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Peace and Reconciliation - A Legacy of Prophet Muhammad (pbuh)

The world mourns the loss of one the world's most revered statesman. Eulogies at his memorial service reminisce over his noble characteristics, wish him a peaceful repose and beckon humanity to embrace his legacy...

The world mourns the loss of one the world's most revered statesman. Eulogies at his memorial service reminisce over his noble characteristics, wish him a peaceful repose and beckon humanity to embrace his legacy.

Mandela was one of the greatest men of the twentieth century; yet many are oblivious to the fact that he embodies the characteristics and principles espoused by the last Prophet of Islam, Muhammad (pbuh). Mandela fought for the justice and liberty of his people in the twentieth century; and eventually led South Africa out of the apartheid era and into a multicultural, diverse and democratic state which gave rights and dignity to everyone. He was tortured and incarcerated in prison for 27 years for being anti-apartheid. When he was finally released from prison in 1990, he did not seek revenge; instead he sought reconciliation.

It is this monumental act of peace and reconciliation that has its origins in the practice of Muhammad (pbuh) during what is known as the 'Conquest of Mecca.' This was the first formal peace and reconciliation process enacted at a state and continental level over 1400 years ago. Muhammad and the early Muslim community endured 21 years of persecution, imprisonment, torture, boycott, killing and abuse that resonates the situation of black and non-white people during the apartheid era in South Africa.

Following this period, the Muslims eventually prevailed and gained ascendance over their tormentors and oppressors, returning to Mecca their homeland and birthplace from which they had to flee destitute. One can only imagine what may have prevailed and what the fate of the tormentors would have been, as many waited in trepidation as Muhammad came with a host of 10,000 to reclaim their rightful home.

However, he demonstrated colossal morality profound magnanimity, forbidding all forms of aggression and forgave all the residents of Mecca. Hence, this was a bloodless conquest. Muhammad (pbuh) not only avoided mass killings and bloodshed, but also united a previously disparate and war-torn nation under the banner of equality, justice and fraternity. Not only did Muhammad forgive all his enemies but also the individuals who inflicted personal harm to him and his family members. This peace and reconciliation process was also replicated in Northern Ireland and then in South Africa and clearly, has its origins in the tradition of Muhammad (pbuh).

When life became formidably unendurable for the Prophet (pbuh) due to relentless torture and persecution from the Meccan elites, he went to the neighbouring town of Taif in search of support. The leaders of Taif ridiculed him and hurled insults at him. They also steered the children and slaves to pelt him with rocks and stones. Many years later he recalled it as the worse day of his life and at the time said: 'Forgive my people for they know not what they do.' It is recorded in Muslim traditions that God sent an angel to Muhammad (pbuh) following the incident, who was prepared to destroy the town and all its inhabitants; but Muhammad (pbuh) declined saying: 'No, perhaps from them will come a people who worship God,' he thereby, demonstrated unprecedented mercy and compassion for humanity.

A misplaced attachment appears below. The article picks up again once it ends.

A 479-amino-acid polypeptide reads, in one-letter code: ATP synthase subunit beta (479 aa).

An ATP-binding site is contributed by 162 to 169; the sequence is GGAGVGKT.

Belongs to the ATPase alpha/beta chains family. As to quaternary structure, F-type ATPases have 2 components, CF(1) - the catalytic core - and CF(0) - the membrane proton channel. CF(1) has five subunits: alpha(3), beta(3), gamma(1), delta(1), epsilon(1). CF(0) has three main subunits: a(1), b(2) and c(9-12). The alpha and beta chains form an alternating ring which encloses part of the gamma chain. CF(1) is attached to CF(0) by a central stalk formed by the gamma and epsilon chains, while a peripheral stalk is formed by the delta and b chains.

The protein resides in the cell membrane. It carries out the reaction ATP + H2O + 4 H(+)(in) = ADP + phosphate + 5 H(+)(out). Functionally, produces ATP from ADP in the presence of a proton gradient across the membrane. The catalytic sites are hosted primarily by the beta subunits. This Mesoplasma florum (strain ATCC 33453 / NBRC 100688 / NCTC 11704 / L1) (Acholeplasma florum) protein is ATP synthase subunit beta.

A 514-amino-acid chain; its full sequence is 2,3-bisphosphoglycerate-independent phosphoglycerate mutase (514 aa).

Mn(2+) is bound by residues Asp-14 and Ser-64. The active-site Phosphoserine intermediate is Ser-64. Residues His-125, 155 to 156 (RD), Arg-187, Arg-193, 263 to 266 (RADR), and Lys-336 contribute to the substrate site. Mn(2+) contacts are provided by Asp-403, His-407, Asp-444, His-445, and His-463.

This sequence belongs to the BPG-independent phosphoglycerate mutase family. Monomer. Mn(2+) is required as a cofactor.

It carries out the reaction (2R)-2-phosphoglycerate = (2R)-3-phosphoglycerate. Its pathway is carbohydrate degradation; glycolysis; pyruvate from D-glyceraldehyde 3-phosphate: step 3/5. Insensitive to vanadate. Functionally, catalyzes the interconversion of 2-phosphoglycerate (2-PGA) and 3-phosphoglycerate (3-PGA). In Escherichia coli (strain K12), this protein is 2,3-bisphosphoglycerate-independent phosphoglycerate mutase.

Mandela had the desire to protect minority rights; give positions of ruler-ship to those previously denied because of their perceived lower status and to create a multi-racial and pluralistic society. When Muhammad (pbuh) migrated to Madina in 622, it was a pluralistic society; he established a peace treaty known as the constitution of Madina. This remarkable political-constitutional document was the first ever human rights document describing a multi-faith society. It is the oldest written national constitution and preceded the English feudal bill of rights, the Magna Carter of 1215, by almost six centuries. Not only is this treaty important in the sense that it is the first written constitution; it is also contemporary as it conferred equal rights to every citizen. He scrupulously applied the principles of honesty and justice to everyone, even those who did not share his faith.

Some journalists are comparing Mandela to Jesus (pbuh); while it is true that the teachings of peace and forgiveness were embraced by Jesus (pbuh); he was a spiritual leader and not a statesman. Muhammad however, was both a spiritual leader and a head of state; his practical example of forgiveness, social justice and reconciliation exemplifies a living role model for both Muslims and non-Muslims at times of geo-political conflict.

Sadly, the West has a legacy of reviling and caricaturing the Prophet of Islam (pbuh). For centuries, the West has failed to understand Muhammad (pbuh) and the universal principles he stood for. The orientalist scholar W Montgomery Watt wrote: 'Of all the world's great men, none has been so much maligned as Muhammad.'

There is a desperate need in the West to quell the tendentious depictions about the Prophet of Islam (pbuh). The medieval rancor and clichés will continue to perpetuate hatred and tension unless Muhammad (pbuh) is understood from the prism of the original sources, rather than the facile distortions.

No doubt, legends like Nelson Mandela, Mahatma Gandhi and Martin Luther King were a conscience for the world; it must not be forgotten that Muhammad (pbuh) was the epitome of social justice, equality, graciousness and liberty. The Qur'an eloquently encapsulates the morals of Muhammad (pbuh): 'And you (O Muhammad) are upon an exalted standard of character.'

This article was first published in the Gulf News in December 2013